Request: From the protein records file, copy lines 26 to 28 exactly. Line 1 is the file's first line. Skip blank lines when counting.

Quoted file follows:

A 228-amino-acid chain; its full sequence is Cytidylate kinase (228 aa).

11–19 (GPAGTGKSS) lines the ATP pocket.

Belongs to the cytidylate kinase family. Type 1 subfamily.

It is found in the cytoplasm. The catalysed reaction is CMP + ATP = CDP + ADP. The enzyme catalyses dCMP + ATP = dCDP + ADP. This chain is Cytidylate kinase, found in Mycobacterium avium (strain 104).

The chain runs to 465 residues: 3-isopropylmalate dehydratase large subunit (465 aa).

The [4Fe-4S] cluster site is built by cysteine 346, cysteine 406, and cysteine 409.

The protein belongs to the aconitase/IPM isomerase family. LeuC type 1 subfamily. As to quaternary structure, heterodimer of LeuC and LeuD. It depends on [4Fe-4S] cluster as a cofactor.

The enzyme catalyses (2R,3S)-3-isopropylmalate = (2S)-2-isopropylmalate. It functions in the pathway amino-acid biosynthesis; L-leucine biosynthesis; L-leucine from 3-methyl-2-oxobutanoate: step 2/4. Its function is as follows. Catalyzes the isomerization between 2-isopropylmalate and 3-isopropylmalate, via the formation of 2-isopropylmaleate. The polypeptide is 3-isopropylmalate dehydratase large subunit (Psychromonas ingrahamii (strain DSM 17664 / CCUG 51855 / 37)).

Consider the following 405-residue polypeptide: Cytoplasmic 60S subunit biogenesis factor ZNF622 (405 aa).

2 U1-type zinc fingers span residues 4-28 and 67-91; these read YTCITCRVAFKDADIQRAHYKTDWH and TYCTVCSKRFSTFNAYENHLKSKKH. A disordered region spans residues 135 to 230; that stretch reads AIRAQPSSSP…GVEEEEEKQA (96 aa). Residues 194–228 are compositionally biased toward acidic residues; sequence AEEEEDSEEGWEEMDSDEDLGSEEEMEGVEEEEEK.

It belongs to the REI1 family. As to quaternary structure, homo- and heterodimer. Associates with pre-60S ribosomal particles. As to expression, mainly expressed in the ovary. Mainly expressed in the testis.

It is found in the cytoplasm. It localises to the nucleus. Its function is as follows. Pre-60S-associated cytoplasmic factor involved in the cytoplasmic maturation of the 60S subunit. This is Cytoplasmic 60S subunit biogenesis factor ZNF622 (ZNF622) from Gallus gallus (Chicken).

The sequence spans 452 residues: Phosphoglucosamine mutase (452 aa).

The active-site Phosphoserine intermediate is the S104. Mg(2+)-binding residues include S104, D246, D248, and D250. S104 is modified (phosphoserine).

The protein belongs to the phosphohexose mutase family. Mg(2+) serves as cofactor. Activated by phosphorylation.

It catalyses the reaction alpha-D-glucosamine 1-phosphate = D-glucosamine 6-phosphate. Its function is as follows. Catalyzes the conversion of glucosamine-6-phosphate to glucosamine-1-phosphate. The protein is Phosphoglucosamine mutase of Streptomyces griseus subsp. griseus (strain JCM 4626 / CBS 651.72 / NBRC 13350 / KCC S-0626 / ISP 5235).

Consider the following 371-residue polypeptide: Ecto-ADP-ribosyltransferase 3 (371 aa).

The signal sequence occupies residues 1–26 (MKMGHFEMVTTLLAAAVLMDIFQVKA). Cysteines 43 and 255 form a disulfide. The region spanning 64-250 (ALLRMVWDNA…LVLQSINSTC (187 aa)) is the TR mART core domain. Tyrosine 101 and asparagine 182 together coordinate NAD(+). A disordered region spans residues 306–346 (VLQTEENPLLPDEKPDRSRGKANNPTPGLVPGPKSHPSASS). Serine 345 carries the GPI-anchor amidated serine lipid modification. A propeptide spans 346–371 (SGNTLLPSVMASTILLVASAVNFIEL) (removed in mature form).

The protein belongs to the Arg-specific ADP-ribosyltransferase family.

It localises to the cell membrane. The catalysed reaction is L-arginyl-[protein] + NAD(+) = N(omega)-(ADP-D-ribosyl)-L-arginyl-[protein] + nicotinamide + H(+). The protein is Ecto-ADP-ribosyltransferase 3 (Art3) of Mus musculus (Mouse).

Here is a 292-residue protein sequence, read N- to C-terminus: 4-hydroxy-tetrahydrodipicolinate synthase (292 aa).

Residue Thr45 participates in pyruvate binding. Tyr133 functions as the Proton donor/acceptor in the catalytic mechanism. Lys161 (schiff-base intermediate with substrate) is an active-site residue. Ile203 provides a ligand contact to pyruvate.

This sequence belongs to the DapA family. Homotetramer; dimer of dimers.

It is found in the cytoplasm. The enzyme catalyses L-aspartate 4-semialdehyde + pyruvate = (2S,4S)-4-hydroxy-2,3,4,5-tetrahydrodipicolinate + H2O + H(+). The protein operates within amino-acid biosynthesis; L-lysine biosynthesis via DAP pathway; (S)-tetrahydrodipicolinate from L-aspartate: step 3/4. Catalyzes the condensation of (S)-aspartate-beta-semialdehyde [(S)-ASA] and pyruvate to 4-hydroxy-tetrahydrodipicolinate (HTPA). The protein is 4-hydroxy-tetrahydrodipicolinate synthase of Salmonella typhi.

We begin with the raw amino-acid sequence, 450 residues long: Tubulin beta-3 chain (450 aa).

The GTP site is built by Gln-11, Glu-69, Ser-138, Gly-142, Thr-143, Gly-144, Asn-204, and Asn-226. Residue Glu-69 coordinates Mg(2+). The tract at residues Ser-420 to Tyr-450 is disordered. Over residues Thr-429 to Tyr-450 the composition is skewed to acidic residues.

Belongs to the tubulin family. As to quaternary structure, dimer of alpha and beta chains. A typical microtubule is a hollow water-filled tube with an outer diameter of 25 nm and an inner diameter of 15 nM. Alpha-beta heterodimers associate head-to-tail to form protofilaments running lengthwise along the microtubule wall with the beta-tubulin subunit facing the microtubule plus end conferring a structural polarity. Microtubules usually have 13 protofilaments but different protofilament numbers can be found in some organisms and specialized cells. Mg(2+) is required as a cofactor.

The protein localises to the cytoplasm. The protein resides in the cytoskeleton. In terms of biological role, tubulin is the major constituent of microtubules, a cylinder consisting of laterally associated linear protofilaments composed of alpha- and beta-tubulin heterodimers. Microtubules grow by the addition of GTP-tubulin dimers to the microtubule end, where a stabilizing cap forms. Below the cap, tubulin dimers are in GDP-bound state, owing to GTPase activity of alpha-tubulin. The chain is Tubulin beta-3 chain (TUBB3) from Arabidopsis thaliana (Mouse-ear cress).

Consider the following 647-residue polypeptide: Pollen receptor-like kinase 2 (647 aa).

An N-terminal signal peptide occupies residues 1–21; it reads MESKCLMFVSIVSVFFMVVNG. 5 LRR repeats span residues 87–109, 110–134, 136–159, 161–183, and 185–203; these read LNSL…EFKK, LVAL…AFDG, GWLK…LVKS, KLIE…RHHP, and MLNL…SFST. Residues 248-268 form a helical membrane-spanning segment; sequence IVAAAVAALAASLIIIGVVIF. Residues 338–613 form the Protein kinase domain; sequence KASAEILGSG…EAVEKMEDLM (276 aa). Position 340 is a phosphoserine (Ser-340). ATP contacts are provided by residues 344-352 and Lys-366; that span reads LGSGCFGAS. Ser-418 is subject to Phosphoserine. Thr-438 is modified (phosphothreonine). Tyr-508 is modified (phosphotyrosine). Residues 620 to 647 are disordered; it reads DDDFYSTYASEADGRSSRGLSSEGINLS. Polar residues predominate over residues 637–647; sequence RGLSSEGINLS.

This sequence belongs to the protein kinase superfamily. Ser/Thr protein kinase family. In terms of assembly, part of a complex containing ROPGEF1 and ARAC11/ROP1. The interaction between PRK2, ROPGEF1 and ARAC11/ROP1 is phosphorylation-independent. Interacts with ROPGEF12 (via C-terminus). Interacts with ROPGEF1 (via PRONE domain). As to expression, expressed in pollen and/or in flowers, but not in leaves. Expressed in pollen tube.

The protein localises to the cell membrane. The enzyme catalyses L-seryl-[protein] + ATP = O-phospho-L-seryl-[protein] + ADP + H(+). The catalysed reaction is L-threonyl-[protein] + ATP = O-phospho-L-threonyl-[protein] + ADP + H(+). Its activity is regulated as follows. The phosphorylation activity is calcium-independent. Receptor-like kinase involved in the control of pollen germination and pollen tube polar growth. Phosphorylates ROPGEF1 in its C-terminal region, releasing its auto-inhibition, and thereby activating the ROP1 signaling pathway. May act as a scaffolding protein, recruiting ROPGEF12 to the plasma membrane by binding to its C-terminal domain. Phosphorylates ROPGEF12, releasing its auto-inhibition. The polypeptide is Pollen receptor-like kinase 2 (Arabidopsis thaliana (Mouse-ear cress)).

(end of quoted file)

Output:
The GTP site is built by Gln-11, Glu-69, Ser-138, Gly-142, Thr-143, Gly-144, Asn-204, and Asn-226. Residue Glu-69 coordinates Mg(2+). The tract at residues Ser-420 to Tyr-450 is disordered. Over residues Thr-429 to Tyr-450 the composition is skewed to acidic residues.

Belongs to the tubulin family. As to quaternary structure, dimer of alpha and beta chains. A typical microtubule is a hollow water-filled tube with an outer diameter of 25 nm and an inner diameter of 15 nM. Alpha-beta heterodimers associate head-to-tail to form protofilaments running lengthwise along the microtubule wall with the beta-tubulin subunit facing the microtubule plus end conferring a structural polarity. Microtubules usually have 13 protofilaments but different protofilament numbers can be found in some organisms and specialized cells. Mg(2+) is required as a cofactor.

The protein localises to the cytoplasm. The protein resides in the cytoskeleton. In terms of biological role, tubulin is the major constituent of microtubules, a cylinder consisting of laterally associated linear protofilaments composed of alpha- and beta-tubulin heterodimers. Microtubules grow by the addition of GTP-tubulin dimers to the microtubule end, where a stabilizing cap forms. Below the cap, tubulin dimers are in GDP-bound state, owing to GTPase activity of alpha-tubulin. The chain is Tubulin beta-3 chain (TUBB3) from Arabidopsis thaliana (Mouse-ear cress).